STEP 3: Win a whole bunch of games.
STEP 4: Have amateur players decide between a) playing for the team that wins every year and gives out the biggest bonuses or b) going to a less successful team for less money.
STEP 5: Win more games with these new players.
STEP 6: Go back to Step 4.
The Kansas City Royals have a chance now where the Kansas City Athletics did not, and that’s mostly because of the advent of the MLB Draft in 1965. The draft was the great balancer in all this. Players couldn’t just choose the Yankees. Then they were underpaid for years, and then they got to stumble out into the wide world of free agency. While free agency allowed the Yankees to sign Reggie Jackson and Catfish Hunter, it prevented them from keeping all of their best players indefinitely and without consequence.
This is where the delicate balance of baseball worked for so long. All it took was for the younger players to be the only ones to make a comparatively small amount of money. They were going to subsidize the huge contracts for veteran players with the newfound rights of free agency, but baseball was going to have more competitive balance, which is better for the sport and brings more money in, which starts the whole cycle over again.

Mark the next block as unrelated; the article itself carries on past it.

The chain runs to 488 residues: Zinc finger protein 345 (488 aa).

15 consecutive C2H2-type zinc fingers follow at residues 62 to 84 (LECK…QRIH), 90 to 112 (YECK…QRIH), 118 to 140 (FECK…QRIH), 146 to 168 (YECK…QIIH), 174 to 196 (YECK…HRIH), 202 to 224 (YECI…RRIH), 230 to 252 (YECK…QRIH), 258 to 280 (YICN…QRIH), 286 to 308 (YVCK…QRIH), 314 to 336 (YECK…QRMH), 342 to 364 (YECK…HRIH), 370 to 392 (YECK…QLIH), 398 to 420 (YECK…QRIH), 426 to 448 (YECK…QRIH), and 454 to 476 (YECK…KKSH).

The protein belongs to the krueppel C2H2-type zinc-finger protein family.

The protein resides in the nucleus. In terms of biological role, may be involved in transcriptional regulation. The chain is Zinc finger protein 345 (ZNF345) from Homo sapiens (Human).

Apparently, though, that ecosystem was always unsustainable, and all it took was for teams to attend a few sermons at the Church of Young Players. Even if half of the billions and billions of dollars being pumped into MLB is going to the players, which it probably isn’t, that 50 percent was always being allocated in a weird way, but at least there was something in it for the young players. Eventually. If the older players get less and less money, while the young players are still drastically underpaid, there will be labor problems.
Lemme just chop off a chunk of that last sentence:
There will be labor problems.
There are two solutions. Neither one will be easy. They might be impossible.
The first solution is to increase revenue sharing drastically. Institute the kind of revenue sharing like you see in the NBA, where the Oklahoma City Thunder can pay Russell Westbrook and acquire Paul George, despite playing in Oklahoma City.